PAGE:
Rev. Dr. Joel Mitchell, Interim Pastor
Rev. Millie Myren, Support Minister
11024 S. Bell Avenue
Chicago, IL 60643
Sermon October 4, 2015
12“This is my commandment, that you love one another as I have loved you. 13No one has greater love than this, to lay down one’s life for one’s friends. 14You are my friends if you do what I command you. 15I do not call you servants any longer, because the servant does not know what the master is doing; but I have called you friends, because I have made known to you everything that I have heard from my Father. 16You did not choose me but I chose you. And I appointed you to go and bear fruit, fruit that will last, so that the Father will give you whatever you ask him in my name. 17I am giving you these commands so that you may love one another.
Why are so many Christians unchristian?
Rev. Dr. Thomas Aldworth
In this past Sunday’s sermon (“The Fruit of the Spirit is Love” - available on our website) I wondered aloud: if our religion is a religion based on love, why do so many Christians act in such unloving ways?
This question has bedeviled Christianity since its beginnings. In John’s Gospel we know Jesus tells his disciples at the Last Supper: “Just as I have loved you, you also should love one another. By this everyone will know that you are my disciples, if you have love for one another.” (John 13:34-35)
Many of us will have sung the popular hymn, “They’ll Know We Are Christians by Our Love.” Many may not know that this hymn was written in 1968 by Peter Scholtes, who was serving at that time as a priest at St. Brendan’s Church in Chicago (at 67th and Racine; closed in 1989). Father Scholtes left the priesthood, married, and became a well-known authority on business leadership before dying in 2009.
Since our God is a God of Love (as 1st John 4:8 asserts), why are we Christians so often unloving? Why is it that so many Christians berate and belittle other Christians? Why do we Christians hate each other so easily and so often?
If we are called to love one another - and taught that this is the primary sign of being disciples of Jesus Christ - why do we find loving each other so hard to do? Why are we quickly lead astray by disputes over things that really don’t matter as much as love?
Why do so many people need an “enemy” to fight in order to “feel right with God”? Why do so many Christians stubbornly adhere to a very narrow, closed dogmatism that shuts out much of the world? Do we need to identify ourselves by being “against” those people over there?
I’ve embraced Christianity my entire life. Yet the Christianity I embrace is a Christianity of love and kindness - not a Christianity of exclusion and oppression or endless debates about doctrines.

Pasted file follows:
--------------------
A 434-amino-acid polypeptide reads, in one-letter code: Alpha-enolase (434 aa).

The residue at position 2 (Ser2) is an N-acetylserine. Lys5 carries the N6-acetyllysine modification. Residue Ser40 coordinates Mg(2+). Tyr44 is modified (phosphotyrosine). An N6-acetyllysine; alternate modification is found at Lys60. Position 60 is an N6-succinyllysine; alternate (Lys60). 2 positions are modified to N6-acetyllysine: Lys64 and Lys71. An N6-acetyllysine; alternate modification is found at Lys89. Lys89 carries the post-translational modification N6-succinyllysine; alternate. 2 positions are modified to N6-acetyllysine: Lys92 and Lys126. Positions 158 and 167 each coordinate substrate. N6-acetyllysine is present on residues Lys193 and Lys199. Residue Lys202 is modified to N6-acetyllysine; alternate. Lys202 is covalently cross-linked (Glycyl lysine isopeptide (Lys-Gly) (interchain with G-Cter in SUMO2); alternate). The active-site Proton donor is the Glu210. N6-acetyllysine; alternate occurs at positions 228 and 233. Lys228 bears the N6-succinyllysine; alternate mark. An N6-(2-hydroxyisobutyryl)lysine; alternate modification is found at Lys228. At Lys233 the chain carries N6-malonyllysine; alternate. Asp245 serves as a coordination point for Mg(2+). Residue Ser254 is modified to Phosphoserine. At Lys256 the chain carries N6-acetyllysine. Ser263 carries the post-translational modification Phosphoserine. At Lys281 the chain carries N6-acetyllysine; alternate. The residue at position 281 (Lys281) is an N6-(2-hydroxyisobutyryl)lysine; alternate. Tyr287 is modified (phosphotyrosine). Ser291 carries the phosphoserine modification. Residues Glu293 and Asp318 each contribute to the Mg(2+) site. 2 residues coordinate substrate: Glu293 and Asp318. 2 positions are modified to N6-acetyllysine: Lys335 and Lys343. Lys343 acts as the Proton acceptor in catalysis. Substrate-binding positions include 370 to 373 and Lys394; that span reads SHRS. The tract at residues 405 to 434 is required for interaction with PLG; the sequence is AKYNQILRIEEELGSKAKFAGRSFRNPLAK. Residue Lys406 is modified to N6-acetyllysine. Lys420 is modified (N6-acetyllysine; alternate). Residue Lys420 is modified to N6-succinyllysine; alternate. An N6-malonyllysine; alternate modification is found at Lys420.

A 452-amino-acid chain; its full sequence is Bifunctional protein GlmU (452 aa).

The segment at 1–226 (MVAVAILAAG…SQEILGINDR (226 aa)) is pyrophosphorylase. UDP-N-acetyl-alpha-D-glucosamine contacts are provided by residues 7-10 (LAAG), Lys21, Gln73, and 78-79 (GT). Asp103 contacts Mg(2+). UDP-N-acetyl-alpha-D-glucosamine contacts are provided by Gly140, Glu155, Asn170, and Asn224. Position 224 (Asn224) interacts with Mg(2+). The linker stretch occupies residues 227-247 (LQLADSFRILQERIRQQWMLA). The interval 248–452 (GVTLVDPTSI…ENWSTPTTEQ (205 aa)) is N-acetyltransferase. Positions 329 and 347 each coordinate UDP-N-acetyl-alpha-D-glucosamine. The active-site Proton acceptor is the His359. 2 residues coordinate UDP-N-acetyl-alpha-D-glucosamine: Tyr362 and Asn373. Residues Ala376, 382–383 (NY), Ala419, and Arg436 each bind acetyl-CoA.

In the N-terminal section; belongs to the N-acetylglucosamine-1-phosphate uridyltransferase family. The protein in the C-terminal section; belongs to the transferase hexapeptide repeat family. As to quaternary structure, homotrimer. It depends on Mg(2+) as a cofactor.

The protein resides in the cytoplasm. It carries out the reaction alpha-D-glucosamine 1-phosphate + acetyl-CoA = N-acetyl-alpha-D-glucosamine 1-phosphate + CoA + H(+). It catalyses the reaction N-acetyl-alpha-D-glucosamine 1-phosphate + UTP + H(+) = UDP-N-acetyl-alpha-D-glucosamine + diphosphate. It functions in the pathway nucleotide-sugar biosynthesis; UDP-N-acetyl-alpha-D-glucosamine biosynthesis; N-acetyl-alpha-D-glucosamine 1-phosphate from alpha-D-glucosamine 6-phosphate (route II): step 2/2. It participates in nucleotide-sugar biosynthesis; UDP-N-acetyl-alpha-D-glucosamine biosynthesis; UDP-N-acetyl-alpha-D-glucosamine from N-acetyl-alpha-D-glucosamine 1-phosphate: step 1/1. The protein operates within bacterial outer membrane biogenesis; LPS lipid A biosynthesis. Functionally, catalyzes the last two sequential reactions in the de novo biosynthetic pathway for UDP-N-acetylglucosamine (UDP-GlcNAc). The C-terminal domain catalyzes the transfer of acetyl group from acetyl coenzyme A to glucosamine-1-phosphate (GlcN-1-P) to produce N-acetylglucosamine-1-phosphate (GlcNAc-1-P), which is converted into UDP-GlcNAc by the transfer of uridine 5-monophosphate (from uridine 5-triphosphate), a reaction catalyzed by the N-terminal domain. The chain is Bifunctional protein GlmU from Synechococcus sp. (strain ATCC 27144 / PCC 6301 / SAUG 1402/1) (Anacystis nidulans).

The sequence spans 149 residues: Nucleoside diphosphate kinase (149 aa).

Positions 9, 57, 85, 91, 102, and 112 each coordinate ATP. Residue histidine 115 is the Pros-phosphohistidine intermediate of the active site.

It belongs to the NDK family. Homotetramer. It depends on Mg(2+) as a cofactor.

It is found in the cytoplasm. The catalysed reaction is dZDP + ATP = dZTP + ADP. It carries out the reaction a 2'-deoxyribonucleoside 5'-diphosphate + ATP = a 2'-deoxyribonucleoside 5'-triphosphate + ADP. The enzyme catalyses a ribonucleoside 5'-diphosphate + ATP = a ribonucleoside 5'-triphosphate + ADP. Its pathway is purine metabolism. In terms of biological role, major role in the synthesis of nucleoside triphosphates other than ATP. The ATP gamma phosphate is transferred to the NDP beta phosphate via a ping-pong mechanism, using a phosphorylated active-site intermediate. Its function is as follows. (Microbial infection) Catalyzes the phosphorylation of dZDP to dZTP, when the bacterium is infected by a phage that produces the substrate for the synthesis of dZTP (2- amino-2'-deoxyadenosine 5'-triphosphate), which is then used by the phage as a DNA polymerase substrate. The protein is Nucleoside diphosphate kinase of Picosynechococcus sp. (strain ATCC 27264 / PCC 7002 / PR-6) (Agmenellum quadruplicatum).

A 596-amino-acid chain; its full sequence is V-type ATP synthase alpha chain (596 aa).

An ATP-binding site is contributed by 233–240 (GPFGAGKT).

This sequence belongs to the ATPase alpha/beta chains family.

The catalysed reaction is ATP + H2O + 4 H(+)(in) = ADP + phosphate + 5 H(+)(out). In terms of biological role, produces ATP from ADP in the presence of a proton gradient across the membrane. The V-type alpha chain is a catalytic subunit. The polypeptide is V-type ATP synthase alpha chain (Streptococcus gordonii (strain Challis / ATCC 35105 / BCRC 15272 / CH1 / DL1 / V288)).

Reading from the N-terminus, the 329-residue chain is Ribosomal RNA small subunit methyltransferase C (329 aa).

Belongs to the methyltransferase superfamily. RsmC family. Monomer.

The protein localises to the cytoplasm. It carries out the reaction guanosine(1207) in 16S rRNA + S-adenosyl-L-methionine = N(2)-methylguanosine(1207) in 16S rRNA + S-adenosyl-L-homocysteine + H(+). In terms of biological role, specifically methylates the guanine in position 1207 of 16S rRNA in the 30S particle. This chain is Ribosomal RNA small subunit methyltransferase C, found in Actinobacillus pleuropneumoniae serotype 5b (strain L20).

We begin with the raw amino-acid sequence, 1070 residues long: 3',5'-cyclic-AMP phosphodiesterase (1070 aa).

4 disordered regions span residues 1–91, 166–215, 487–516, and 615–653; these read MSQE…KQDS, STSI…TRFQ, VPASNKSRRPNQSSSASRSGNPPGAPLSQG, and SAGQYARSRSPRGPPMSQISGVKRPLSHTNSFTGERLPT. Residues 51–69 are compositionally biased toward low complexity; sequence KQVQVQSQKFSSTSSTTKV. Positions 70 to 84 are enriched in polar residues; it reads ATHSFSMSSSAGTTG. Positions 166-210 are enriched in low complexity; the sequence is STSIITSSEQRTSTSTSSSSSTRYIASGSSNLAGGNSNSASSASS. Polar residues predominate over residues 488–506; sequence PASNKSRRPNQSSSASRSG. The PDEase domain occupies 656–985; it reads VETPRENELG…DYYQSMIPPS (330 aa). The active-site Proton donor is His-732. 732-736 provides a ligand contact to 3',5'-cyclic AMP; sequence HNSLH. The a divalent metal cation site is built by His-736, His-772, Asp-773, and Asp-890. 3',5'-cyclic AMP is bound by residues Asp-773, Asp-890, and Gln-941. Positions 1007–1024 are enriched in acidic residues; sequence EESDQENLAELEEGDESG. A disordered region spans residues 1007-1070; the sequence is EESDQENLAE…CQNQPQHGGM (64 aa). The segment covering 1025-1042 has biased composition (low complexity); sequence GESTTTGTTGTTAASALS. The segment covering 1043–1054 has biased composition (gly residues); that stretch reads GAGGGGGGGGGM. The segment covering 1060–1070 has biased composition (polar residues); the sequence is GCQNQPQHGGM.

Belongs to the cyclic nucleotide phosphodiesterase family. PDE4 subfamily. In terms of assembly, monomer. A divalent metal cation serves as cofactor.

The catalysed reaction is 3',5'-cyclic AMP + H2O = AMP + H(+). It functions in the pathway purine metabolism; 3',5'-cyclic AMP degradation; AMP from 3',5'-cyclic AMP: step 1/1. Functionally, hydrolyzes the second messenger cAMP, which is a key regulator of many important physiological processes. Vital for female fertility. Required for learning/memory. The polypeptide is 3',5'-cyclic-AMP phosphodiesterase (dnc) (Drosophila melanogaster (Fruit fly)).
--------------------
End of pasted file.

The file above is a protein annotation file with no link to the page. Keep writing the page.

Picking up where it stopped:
There is no doctrine more important than this one: “Beloved, let us love one another because love is from God; everyone who loves is born of God and knows God. Whoever does not love does not know God, for God is love.” (1st John 4:7-8)
I believe I’ve been graced with a strong Christian identity; an identity that is neither easily disturbed nor easily unsettled. I enjoy talking about Christian faith (what pastor doesn’t?) but I abhor getting into arguments about how science might be undermining biblical faith.
My Christian identity is strong because it embraces what science uncovers. Science is not an enemy of Christian faith. Science helps explain the world and the cosmos. I adhere to the well-known quote from Albert Einstein: “Science without religion is lame; religion without science is blind.”
One of the difficulties we encounter in religious disputes is the amount of ignorance people often bring to the disputes. Not many Christians are well-trained in the history of Christianity and doctrinal development. Not many Christians are well-trained in understanding the nuances of Biblical texts or the times and mindsets of the Biblical writers.
As Baptists, we happily subscribe to every Christian’s ability to interpret the Scriptures but one thing we must always bear in mind is this: we could be WRONG in our interpretation. As I tell my students at Moraine Valley Community College: whenever I state “This is what I believe” - I should always add: “But I could be wrong!”
Imagine the healing that might occur if every person engaged in a religious dispute added: “But I could be wrong!” Imagine the healing that might occur if our politicians and our corporate leaders added: “But I could be wrong!”
But, unfortunately, most of us do not add “But I could be wrong!” to our comments and our arguments. We do not add this important qualifier because many, if not most of us, are infected with the diabolical disease of arrogance. When arrogance is added to ignorance, it makes for a volatile and unstable brew.
I am a Christian because of Jesus Christ. I believe that - in the end - everyone and everything will be united together - in and through Jesus Christ. But this does not make me an enemy of those who are not Christian. As a matter of fact, because of Jesus and his stunning compassion, I find myself trying to be open to all peoples, regardless of their religion or lack of thereof.
Rev. Brian McLaren in his captivating book, Why Did Jesus, Moses, the Buddha, and Mohammed Cross the Road?, describes a strong but kind and compassionate Christianity that makes one “more hospitable, not more hostile … more loving, not more judgmental … more like Christ and less like many churchgoers” one meets.
Will they really know we are Christians by our love? Obviously, not yet! But I’m hopeful this might occur even before Christ returns to heal everyone and everything in need of healing.
As the Spanish mystic, Saint John of the Cross, so well phrased it: “Where there is no love put love, and you will find Love.” God is Love and the one who loves abides (lives) in God and God abides in him or her!